Cold weather can affect your health and the people most likely to be affected are the elderly, the very young, and people with pre-existing medical conditions.
However, there are lots of ways you can help yourself and your family in the cold weather, such as:
Get your heating system checked
Make sure your boiler and heating system is working safely and efficiently.
Keeping warm can help to prevent colds, flu and more serious health problems such as heart attacks, strokes, pneumonia and depression so remember to try and keep your heating to a constant temperature between 18°C and 21°C during the day and at least 18°C at night.
Please ensure you also have working smoke alarms and BS EN 50291 standard carbon monoxide alarms in your home.
Keep moving and wrap up
Any activity, even cleaning, gets the circulation going and makes you feel warmer.
Wear multiple layers of clothing, indoors and out, and move around at least once an hour. You should also avoid sitting still for long periods.
Keep your bedroom window closed on winter nights
Breathing in cold air can be bad for your health as it increases the risk of chest infections so keep your windows closed where possible.
Check your water pipes and keep them insulated
Check pipes are lagged and know where to turn off your water supply. Not only is getting your boiler checked a good idea but wrapping up water pipes with lagging to insulate them for when the cold weather arrives can also help.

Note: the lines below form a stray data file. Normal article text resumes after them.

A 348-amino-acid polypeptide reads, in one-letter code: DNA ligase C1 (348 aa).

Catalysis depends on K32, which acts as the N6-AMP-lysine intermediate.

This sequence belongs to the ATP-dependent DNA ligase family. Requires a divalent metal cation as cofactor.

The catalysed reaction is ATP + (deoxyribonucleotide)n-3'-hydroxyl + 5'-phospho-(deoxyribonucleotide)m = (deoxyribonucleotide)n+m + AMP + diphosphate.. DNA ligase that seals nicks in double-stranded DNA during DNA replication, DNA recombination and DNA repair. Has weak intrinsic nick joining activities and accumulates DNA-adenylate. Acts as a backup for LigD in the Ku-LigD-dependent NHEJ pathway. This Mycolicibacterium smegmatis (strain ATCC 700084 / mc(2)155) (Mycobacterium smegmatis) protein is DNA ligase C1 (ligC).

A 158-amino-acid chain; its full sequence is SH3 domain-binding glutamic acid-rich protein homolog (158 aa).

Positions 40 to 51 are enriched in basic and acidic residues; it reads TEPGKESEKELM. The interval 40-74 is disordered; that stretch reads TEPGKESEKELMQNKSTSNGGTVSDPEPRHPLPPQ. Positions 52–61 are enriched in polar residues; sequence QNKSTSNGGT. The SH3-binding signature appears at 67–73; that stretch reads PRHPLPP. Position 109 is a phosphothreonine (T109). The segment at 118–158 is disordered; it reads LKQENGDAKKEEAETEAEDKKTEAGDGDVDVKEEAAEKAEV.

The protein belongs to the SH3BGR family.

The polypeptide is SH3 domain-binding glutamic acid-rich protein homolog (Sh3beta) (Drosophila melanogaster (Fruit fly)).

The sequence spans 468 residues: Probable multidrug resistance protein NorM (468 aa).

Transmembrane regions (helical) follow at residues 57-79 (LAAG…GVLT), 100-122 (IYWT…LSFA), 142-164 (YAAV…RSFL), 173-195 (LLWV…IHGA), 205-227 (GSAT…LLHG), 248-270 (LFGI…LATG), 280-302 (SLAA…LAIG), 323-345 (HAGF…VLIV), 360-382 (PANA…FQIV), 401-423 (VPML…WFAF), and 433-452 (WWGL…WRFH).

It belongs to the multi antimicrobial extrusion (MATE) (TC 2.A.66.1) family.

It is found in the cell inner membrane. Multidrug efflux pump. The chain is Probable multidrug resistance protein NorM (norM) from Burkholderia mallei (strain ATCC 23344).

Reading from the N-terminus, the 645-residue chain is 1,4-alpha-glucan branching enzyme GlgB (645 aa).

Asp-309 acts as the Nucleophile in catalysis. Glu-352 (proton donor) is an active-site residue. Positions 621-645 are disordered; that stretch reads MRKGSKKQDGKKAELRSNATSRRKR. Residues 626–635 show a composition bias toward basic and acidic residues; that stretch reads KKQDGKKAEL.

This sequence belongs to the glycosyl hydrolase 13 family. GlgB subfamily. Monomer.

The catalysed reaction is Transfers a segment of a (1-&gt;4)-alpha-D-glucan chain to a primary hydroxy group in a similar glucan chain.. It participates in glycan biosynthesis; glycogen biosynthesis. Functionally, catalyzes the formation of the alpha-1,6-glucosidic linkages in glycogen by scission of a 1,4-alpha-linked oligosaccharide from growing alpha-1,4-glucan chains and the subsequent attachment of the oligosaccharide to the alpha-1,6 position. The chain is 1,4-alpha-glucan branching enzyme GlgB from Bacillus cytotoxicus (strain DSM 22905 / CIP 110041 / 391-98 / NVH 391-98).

It’s also a good idea to leave your heating on low - around 14°C - to keep water circulating around your pipes.
Warm Home service
If you’re over 65, living in a cold home or have a long term health condition, you may be eligible for the Age UK’s Warm Home service.
It can help increase your income to pay for energy bills and help make your home more energy efficient.
Sign up for weather warnings
Don’t forget to sign up for our newsletter where you will receive weather alert warnings.
Keep an eye on your neighbours or relatives
Make sure they are safe, warm and well.
Hypothermia is a danger in cold weather so look after elderly and vulnerable people by making sure they are heating their house correctly. If you think someone has hypothermia, call 999.
For more information on staying warm, go to:
• Keeping Warm and Energy Advice;
• Dealing with extreme weather;
• Preparing for emergencies;
• Follow us on Twitter for regular updates @WSCCNews, @WSCCResilience and @wspublichealth.